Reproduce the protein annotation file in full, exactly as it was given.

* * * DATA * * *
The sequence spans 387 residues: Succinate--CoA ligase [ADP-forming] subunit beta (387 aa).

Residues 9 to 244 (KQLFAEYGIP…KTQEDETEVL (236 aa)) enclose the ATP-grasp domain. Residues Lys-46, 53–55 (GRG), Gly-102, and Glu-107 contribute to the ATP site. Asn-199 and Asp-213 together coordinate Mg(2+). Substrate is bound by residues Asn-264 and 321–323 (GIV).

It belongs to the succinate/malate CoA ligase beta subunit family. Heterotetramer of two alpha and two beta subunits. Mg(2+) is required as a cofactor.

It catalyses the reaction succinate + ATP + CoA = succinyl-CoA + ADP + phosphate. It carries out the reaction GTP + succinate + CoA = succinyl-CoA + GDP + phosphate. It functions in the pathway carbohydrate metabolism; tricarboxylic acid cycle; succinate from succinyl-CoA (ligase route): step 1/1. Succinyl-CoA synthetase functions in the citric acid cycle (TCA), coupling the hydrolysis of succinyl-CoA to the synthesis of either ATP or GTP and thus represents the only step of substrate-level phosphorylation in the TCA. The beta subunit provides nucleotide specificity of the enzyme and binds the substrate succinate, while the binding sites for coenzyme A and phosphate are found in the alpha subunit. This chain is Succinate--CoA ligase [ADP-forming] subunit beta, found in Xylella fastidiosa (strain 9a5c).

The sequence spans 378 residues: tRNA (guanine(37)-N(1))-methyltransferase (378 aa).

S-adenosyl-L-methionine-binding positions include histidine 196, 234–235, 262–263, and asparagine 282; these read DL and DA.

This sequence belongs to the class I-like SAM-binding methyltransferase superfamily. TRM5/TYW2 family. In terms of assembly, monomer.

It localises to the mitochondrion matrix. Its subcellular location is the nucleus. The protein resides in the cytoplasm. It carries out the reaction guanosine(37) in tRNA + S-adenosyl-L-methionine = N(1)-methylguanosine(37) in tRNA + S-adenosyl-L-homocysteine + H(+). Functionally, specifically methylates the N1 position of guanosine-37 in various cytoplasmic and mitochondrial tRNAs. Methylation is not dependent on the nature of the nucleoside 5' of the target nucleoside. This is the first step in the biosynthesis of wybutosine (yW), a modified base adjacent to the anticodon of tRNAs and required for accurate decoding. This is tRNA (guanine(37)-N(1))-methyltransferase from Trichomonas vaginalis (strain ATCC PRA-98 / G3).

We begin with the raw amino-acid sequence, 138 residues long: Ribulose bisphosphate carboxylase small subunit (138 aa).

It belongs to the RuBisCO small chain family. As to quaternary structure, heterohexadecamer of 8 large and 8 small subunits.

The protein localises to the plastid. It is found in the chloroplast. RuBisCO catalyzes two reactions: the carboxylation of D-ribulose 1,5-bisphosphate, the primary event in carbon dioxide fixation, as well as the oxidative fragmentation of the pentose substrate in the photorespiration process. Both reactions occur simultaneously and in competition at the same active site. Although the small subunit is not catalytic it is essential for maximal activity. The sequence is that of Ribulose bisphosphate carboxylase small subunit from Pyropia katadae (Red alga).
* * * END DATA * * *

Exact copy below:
The sequence spans 387 residues: Succinate--CoA ligase [ADP-forming] subunit beta (387 aa).

Residues 9 to 244 (KQLFAEYGIP…KTQEDETEVL (236 aa)) enclose the ATP-grasp domain. Residues Lys-46, 53–55 (GRG), Gly-102, and Glu-107 contribute to the ATP site. Asn-199 and Asp-213 together coordinate Mg(2+). Substrate is bound by residues Asn-264 and 321–323 (GIV).

It belongs to the succinate/malate CoA ligase beta subunit family. Heterotetramer of two alpha and two beta subunits. Mg(2+) is required as a cofactor.

It catalyses the reaction succinate + ATP + CoA = succinyl-CoA + ADP + phosphate. It carries out the reaction GTP + succinate + CoA = succinyl-CoA + GDP + phosphate. It functions in the pathway carbohydrate metabolism; tricarboxylic acid cycle; succinate from succinyl-CoA (ligase route): step 1/1. Succinyl-CoA synthetase functions in the citric acid cycle (TCA), coupling the hydrolysis of succinyl-CoA to the synthesis of either ATP or GTP and thus represents the only step of substrate-level phosphorylation in the TCA. The beta subunit provides nucleotide specificity of the enzyme and binds the substrate succinate, while the binding sites for coenzyme A and phosphate are found in the alpha subunit. This chain is Succinate--CoA ligase [ADP-forming] subunit beta, found in Xylella fastidiosa (strain 9a5c).

The sequence spans 378 residues: tRNA (guanine(37)-N(1))-methyltransferase (378 aa).

S-adenosyl-L-methionine-binding positions include histidine 196, 234–235, 262–263, and asparagine 282; these read DL and DA.

This sequence belongs to the class I-like SAM-binding methyltransferase superfamily. TRM5/TYW2 family. In terms of assembly, monomer.

It localises to the mitochondrion matrix. Its subcellular location is the nucleus. The protein resides in the cytoplasm. It carries out the reaction guanosine(37) in tRNA + S-adenosyl-L-methionine = N(1)-methylguanosine(37) in tRNA + S-adenosyl-L-homocysteine + H(+). Functionally, specifically methylates the N1 position of guanosine-37 in various cytoplasmic and mitochondrial tRNAs. Methylation is not dependent on the nature of the nucleoside 5' of the target nucleoside. This is the first step in the biosynthesis of wybutosine (yW), a modified base adjacent to the anticodon of tRNAs and required for accurate decoding. This is tRNA (guanine(37)-N(1))-methyltransferase from Trichomonas vaginalis (strain ATCC PRA-98 / G3).

We begin with the raw amino-acid sequence, 138 residues long: Ribulose bisphosphate carboxylase small subunit (138 aa).

It belongs to the RuBisCO small chain family. As to quaternary structure, heterohexadecamer of 8 large and 8 small subunits.

The protein localises to the plastid. It is found in the chloroplast. RuBisCO catalyzes two reactions: the carboxylation of D-ribulose 1,5-bisphosphate, the primary event in carbon dioxide fixation, as well as the oxidative fragmentation of the pentose substrate in the photorespiration process. Both reactions occur simultaneously and in competition at the same active site. Although the small subunit is not catalytic it is essential for maximal activity. The sequence is that of Ribulose bisphosphate carboxylase small subunit from Pyropia katadae (Red alga).